Barbra Casbar Siperstein
Barbra Casbar Siperstein (November 20, 1942 – February 3, 2019) was an American transgender and political activist. She came out as a trans woman in the late 1980s. When her wife died in 2001 she channeled the grief into activism. She served in numerous Democratic Party political organizations including the New Jersey Stonewall Democrats, Garden State Equality and the Democratic National Committee Eastern Caucus. She advocated for gender inclusion in discrimination and hate crime laws in New Jersey. In 2009 she became the only openly transgender member of the Democratic National Committee serving in various roles until 2017.
Siperstein, born November 20, 1942, grew up in Jersey City, New Jersey. She knew from early childhood that she was different, but did not fully recognize she was transgender until middle age. Siperstein told her wife that she was transgender in the late 1980s. For most of her life Siperstein denied to herself that she was transgender, until she eventually came out to her wife who was extremely supportive. They created Casbar as a combination of Carol's initials and Barbra, then Barry's name. Carol encouraged her to be openly outwardly female, and Barbra began to transition in small steps. Barbra was openly transgender with her family, but did not come out publicly until around 2000, when she began her activism in earnest. She was outed by a local newspaper, and continued to transition in strides. Barbra's wife Carol died in 2001. Barbra has said that she channeled her grief about her wife's death into her activist work. Eight years after Carol's death, Barbra changed her Hebrew name officially to a female name after a teshuva on the status of transgender people in the Jewish faith allowed her to do so. Siperstein started her activism fully after her daughter took over her family business.
Career and activism
Prior to transitioning, Siperstein served in the Army and was a small-business owner. Siperstein advocated for marriage equality, workplace discrimination reforms, and amendments to discrimination laws in order to better protect transgender people. She also advocated for making gender equality an important part of any political LGBT agenda. She was one of 24 authors that helped write the Dallas Principles in 2009.
Siperstein was President and a board member of the New Jersey Stonewall Democrats until its closure in 2013. She was also Vice President of Garden State Equality and Vice Chair of the Democratic National Committee Eastern Caucus. Through those organizations, she advocated for gender inclusion in discrimination and hate crime laws in New Jersey. She was also appointed to the New Jersey Civil Union Review Commission. Siperstein had served as Deputy Vice Chair of the New Jersey Democratic State Committee. She was also Political Director of the Gender Rights Advocacy Association of New Jersey.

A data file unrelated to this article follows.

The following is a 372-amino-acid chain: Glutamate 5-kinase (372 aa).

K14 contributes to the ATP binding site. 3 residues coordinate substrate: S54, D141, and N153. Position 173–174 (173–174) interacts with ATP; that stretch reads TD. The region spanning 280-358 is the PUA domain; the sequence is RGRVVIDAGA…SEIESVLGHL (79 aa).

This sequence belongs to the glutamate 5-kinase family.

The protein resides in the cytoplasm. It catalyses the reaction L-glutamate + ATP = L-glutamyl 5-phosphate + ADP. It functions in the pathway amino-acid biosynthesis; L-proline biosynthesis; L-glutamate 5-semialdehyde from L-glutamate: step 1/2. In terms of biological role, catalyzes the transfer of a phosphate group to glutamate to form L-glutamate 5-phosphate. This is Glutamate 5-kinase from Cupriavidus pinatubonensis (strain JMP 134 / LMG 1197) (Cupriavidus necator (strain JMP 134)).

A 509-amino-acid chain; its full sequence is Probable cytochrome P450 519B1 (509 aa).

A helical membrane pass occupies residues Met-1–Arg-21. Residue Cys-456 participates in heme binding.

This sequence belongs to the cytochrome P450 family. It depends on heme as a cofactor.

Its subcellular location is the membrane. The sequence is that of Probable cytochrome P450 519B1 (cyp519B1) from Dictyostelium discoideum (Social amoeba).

In 2009, Siperstein became the first openly transgender member of the DNC, where she was appointed by then-chairman Tim Kaine. She was appointed to the Democratic National Committee's Executive Committee in 2011, where she served until October 2017, when she and several other DNC officials were demoted or removed. In the 2016 Democratic National Convention, Siperstein was a superdelegate for Hillary Clinton. As of 2016, she was one of 28 openly transgender people to serve on the Democratic National Committee.
Death and tributes
In June 2019, Sipperstein was one of the inaugural fifty American “pioneers, trailblazers, and heroes” inducted on the National LGBTQ Wall of Honor within the Stonewall National Monument (SNM) in New York City’s Stonewall Inn. The SNM is the first U.S. national monument dedicated to LGBTQ rights and history, and the wall’s unveiling was timed to take place during the 50th anniversary of the Stonewall riots.
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